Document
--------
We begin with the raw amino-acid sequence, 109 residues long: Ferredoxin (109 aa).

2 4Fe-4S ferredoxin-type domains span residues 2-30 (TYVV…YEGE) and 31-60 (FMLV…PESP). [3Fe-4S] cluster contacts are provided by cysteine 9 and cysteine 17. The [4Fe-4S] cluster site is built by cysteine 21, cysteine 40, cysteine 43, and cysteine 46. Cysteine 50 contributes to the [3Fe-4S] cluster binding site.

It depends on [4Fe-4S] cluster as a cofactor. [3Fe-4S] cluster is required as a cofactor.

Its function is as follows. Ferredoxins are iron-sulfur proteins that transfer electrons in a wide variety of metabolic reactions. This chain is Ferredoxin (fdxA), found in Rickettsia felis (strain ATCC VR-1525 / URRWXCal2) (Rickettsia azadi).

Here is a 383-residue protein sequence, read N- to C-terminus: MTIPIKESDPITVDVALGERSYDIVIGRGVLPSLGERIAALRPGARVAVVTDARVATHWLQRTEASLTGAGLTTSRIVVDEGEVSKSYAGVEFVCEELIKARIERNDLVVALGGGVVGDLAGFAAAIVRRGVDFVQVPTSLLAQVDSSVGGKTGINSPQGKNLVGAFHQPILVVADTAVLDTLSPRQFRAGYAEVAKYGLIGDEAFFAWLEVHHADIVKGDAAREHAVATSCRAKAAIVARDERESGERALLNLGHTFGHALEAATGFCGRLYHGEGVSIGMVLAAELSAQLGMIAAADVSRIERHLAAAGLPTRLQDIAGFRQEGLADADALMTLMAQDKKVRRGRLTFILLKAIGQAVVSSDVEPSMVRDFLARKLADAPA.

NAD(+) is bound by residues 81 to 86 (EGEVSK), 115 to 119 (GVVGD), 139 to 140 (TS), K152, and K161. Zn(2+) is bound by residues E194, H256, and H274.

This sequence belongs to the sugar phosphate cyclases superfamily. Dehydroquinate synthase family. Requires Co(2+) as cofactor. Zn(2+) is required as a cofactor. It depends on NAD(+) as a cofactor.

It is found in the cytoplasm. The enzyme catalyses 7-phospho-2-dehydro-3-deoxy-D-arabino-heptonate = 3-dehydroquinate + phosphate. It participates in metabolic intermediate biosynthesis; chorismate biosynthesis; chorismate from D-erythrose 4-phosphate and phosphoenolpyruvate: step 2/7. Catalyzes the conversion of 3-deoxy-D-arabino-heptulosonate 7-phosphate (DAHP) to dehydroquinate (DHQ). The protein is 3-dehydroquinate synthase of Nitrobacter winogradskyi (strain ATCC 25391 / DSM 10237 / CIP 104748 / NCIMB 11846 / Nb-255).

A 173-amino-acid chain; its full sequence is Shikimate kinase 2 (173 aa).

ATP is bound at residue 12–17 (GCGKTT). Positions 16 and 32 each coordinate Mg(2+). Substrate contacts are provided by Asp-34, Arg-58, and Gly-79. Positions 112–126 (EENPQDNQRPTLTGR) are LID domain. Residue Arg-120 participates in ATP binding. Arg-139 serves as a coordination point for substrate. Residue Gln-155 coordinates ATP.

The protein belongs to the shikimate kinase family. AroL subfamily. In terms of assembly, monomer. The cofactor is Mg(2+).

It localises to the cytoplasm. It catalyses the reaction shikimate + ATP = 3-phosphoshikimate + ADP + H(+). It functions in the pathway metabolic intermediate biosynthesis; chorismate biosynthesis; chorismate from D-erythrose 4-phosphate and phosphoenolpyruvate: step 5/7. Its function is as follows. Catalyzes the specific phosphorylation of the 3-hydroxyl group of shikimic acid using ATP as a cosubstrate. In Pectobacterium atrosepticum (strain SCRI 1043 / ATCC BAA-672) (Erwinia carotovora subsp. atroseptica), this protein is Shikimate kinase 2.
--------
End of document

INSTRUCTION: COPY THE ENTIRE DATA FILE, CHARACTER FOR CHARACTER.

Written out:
We begin with the raw amino-acid sequence, 109 residues long: Ferredoxin (109 aa).

2 4Fe-4S ferredoxin-type domains span residues 2-30 (TYVV…YEGE) and 31-60 (FMLV…PESP). [3Fe-4S] cluster contacts are provided by cysteine 9 and cysteine 17. The [4Fe-4S] cluster site is built by cysteine 21, cysteine 40, cysteine 43, and cysteine 46. Cysteine 50 contributes to the [3Fe-4S] cluster binding site.

It depends on [4Fe-4S] cluster as a cofactor. [3Fe-4S] cluster is required as a cofactor.

Its function is as follows. Ferredoxins are iron-sulfur proteins that transfer electrons in a wide variety of metabolic reactions. This chain is Ferredoxin (fdxA), found in Rickettsia felis (strain ATCC VR-1525 / URRWXCal2) (Rickettsia azadi).

Here is a 383-residue protein sequence, read N- to C-terminus: MTIPIKESDPITVDVALGERSYDIVIGRGVLPSLGERIAALRPGARVAVVTDARVATHWLQRTEASLTGAGLTTSRIVVDEGEVSKSYAGVEFVCEELIKARIERNDLVVALGGGVVGDLAGFAAAIVRRGVDFVQVPTSLLAQVDSSVGGKTGINSPQGKNLVGAFHQPILVVADTAVLDTLSPRQFRAGYAEVAKYGLIGDEAFFAWLEVHHADIVKGDAAREHAVATSCRAKAAIVARDERESGERALLNLGHTFGHALEAATGFCGRLYHGEGVSIGMVLAAELSAQLGMIAAADVSRIERHLAAAGLPTRLQDIAGFRQEGLADADALMTLMAQDKKVRRGRLTFILLKAIGQAVVSSDVEPSMVRDFLARKLADAPA.

NAD(+) is bound by residues 81 to 86 (EGEVSK), 115 to 119 (GVVGD), 139 to 140 (TS), K152, and K161. Zn(2+) is bound by residues E194, H256, and H274.

This sequence belongs to the sugar phosphate cyclases superfamily. Dehydroquinate synthase family. Requires Co(2+) as cofactor. Zn(2+) is required as a cofactor. It depends on NAD(+) as a cofactor.

It is found in the cytoplasm. The enzyme catalyses 7-phospho-2-dehydro-3-deoxy-D-arabino-heptonate = 3-dehydroquinate + phosphate. It participates in metabolic intermediate biosynthesis; chorismate biosynthesis; chorismate from D-erythrose 4-phosphate and phosphoenolpyruvate: step 2/7. Catalyzes the conversion of 3-deoxy-D-arabino-heptulosonate 7-phosphate (DAHP) to dehydroquinate (DHQ). The protein is 3-dehydroquinate synthase of Nitrobacter winogradskyi (strain ATCC 25391 / DSM 10237 / CIP 104748 / NCIMB 11846 / Nb-255).

A 173-amino-acid chain; its full sequence is Shikimate kinase 2 (173 aa).

ATP is bound at residue 12–17 (GCGKTT). Positions 16 and 32 each coordinate Mg(2+). Substrate contacts are provided by Asp-34, Arg-58, and Gly-79. Positions 112–126 (EENPQDNQRPTLTGR) are LID domain. Residue Arg-120 participates in ATP binding. Arg-139 serves as a coordination point for substrate. Residue Gln-155 coordinates ATP.

The protein belongs to the shikimate kinase family. AroL subfamily. In terms of assembly, monomer. The cofactor is Mg(2+).

It localises to the cytoplasm. It catalyses the reaction shikimate + ATP = 3-phosphoshikimate + ADP + H(+). It functions in the pathway metabolic intermediate biosynthesis; chorismate biosynthesis; chorismate from D-erythrose 4-phosphate and phosphoenolpyruvate: step 5/7. Its function is as follows. Catalyzes the specific phosphorylation of the 3-hydroxyl group of shikimic acid using ATP as a cosubstrate. In Pectobacterium atrosepticum (strain SCRI 1043 / ATCC BAA-672) (Erwinia carotovora subsp. atroseptica), this protein is Shikimate kinase 2.